Reading of the week: Iliad by Homer, Book XXIII, 653-749 – At the funeral games for Patroclus, “Odysseus of many wiles, he of guileful mind” wrestled to a draw with Ajax, the strongest of the Greeks (except for Achilles.)

Question of the week: To what extent is alcohol consumed for its physical, rather than its psychological effects? Can the two even be distinguished?


“I’ve given the Muse the day off.”

Writer’s block has proved to be a very fruitful topic for a number of authors. When heeded, the classic advice “write what you know” leads to an awful lot of writers writing about writing and writing’s attendant struggles. The film Barton Fink, for example, is a film about a screenwriter who can’t seem to get any words on paper. It is no mere coincidence that the Coen brothers wrote and produced that film while taking a hiatus from writing and producing Miller’s Crossing. Unable to find the right way to finish the first film, they turned to writing about writer’s block. (Unsurprisingly, Barton Fink features many of the same cast members as Miller’s Crossing. But that might have more to do with the fact that the Coen’s work with the same actors repeatedly.)

A quick google search turns up innumerable pieces of advice on how to overcome writer’s block. From a change of scenery, to a change of diet, there are heaps of “sure-fire ways to get your creative juices flowing.” But nobody seems to ask the question: should the person be writing at all?

In Phaedrus, Socrates relates a myth about the god called Theuth. Theuth was a great inventor, who devised mathematics and astronomy as well as “draughts and dice”. His greatest invention, however was writing. Theuth congratulated himself on giving such a great gift to humanity. But as it turned out, his gift was not as beneficial as he had expected.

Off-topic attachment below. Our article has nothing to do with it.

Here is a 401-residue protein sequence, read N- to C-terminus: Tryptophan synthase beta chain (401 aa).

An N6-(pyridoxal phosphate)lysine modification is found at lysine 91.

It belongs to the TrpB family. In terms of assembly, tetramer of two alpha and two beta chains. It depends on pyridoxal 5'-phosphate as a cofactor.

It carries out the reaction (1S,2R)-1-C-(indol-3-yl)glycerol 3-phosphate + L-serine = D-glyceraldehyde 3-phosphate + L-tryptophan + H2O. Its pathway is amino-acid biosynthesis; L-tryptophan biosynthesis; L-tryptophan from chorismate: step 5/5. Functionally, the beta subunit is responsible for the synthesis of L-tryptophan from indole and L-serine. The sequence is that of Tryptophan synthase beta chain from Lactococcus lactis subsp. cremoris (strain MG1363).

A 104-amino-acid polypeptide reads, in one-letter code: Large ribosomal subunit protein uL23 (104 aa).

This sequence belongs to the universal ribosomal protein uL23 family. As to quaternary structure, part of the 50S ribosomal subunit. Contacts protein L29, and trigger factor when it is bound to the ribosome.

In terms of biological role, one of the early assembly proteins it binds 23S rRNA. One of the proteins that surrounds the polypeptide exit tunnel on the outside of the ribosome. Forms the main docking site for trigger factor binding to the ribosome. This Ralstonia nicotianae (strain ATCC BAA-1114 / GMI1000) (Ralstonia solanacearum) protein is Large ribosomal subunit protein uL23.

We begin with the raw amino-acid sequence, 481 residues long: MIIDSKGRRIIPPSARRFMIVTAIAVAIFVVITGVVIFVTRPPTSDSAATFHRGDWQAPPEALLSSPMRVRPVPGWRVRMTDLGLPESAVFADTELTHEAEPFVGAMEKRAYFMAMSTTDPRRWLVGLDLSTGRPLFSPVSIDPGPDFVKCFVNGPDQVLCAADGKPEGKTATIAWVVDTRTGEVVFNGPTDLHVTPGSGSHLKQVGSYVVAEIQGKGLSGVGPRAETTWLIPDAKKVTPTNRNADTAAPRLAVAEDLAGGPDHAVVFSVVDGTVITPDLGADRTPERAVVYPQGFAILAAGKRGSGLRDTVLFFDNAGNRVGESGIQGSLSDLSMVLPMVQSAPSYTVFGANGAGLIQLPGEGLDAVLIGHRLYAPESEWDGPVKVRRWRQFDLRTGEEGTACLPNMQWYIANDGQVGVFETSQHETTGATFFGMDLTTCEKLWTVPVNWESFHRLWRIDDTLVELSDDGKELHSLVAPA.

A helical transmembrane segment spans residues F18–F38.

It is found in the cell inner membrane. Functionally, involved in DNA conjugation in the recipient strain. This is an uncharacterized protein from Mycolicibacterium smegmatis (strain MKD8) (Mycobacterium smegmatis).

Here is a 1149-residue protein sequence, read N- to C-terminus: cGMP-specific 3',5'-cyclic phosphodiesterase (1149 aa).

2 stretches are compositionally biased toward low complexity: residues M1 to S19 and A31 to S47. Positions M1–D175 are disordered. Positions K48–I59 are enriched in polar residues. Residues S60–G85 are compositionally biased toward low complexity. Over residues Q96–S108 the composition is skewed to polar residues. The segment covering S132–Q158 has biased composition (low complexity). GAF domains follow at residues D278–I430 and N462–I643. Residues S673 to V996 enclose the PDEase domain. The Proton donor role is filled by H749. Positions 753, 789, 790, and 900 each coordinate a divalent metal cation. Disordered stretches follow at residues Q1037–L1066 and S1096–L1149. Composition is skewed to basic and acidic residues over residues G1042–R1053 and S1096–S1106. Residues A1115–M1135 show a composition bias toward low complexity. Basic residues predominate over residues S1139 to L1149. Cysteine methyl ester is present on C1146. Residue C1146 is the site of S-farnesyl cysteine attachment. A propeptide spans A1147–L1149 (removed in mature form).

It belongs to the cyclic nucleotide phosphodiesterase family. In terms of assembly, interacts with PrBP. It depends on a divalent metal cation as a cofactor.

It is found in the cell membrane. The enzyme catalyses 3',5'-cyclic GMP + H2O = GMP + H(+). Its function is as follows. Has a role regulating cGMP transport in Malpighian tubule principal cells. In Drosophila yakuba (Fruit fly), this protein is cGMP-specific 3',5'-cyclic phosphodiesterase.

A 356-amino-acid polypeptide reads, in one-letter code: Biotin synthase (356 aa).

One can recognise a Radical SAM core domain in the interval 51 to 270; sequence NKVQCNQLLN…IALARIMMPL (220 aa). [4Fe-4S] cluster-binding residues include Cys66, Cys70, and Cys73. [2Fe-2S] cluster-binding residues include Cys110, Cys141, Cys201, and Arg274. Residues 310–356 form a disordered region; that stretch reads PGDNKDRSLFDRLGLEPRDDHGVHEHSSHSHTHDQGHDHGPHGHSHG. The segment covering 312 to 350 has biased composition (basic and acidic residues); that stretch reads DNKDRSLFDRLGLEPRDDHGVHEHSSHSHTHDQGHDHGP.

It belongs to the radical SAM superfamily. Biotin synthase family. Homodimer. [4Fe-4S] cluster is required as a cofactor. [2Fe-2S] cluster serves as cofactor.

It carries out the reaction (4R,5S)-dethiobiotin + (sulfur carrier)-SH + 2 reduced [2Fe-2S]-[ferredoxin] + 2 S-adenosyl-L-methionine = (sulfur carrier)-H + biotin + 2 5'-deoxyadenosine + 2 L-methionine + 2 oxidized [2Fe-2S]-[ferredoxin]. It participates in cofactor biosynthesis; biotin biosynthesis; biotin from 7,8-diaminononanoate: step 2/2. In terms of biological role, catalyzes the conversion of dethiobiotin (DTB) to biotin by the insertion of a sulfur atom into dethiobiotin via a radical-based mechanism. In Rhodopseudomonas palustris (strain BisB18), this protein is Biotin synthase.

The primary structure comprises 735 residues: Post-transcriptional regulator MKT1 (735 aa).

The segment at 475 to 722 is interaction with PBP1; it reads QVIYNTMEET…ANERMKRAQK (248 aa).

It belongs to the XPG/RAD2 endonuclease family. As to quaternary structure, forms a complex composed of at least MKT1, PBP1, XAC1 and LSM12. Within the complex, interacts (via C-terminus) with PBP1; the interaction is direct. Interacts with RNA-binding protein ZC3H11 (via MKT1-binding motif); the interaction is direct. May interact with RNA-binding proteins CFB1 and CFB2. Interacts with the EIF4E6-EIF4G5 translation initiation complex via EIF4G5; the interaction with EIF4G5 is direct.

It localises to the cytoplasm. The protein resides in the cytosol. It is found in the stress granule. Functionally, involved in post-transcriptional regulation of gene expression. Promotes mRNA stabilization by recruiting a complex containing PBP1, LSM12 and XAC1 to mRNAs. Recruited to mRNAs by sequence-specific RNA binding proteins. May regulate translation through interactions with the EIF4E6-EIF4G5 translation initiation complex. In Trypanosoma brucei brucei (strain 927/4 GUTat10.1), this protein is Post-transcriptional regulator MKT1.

People now do not have to remember anything, since they can always just reread anything they don’t recall. As a consequence, apparent knowledge is everywhere, but actual knowledge is seldom seen. Likewise, writing does not make people more wise. One does not become wise by reading, but by internalizing and understanding. Particularly where there is a very large amount of available writing (for example, a library or the internet,) one is apt to read more but understand less.

As a result of these contemplations, I have elected not to write a blog post this week. Kindly disregard the foregoing. (I wrote the beer review beforehand, so you might as well read it.)

Dundee Stout

Beer of the week: Dundee Stout – After declaring that I was done with winter beers last week, the weather forced me to reconsider. It snowed the next day, as well as several subsequent days including this morning. I suppose that one more hearty stout is in order. This very dark brown brew pours with a pretty tan head that fades just a bit too quickly. There are hints of ripe, dark fruit in the aroma. Although stout is not my favorite type of beer, I really enjoy this one. The dark roasted malt gives a sort of chocolate-covered espresso bean flavor to this beer. I did not expect much of Dundee (brewed by the the same company as Genesse,) but I think they might actually be one of the best values in American beer.

Reading of the week: Phaedrus by Plato, 274c – 275e – Phaedrus intended to impress Socrates by reading to him a beautiful speech. Socrates, in typical fashion, totally derailed his interlocutor’s desired course of conversation. Instead, the couple discuss at length the art of rhetoric.

Question of the week: What do you do when you feel creatively stifled?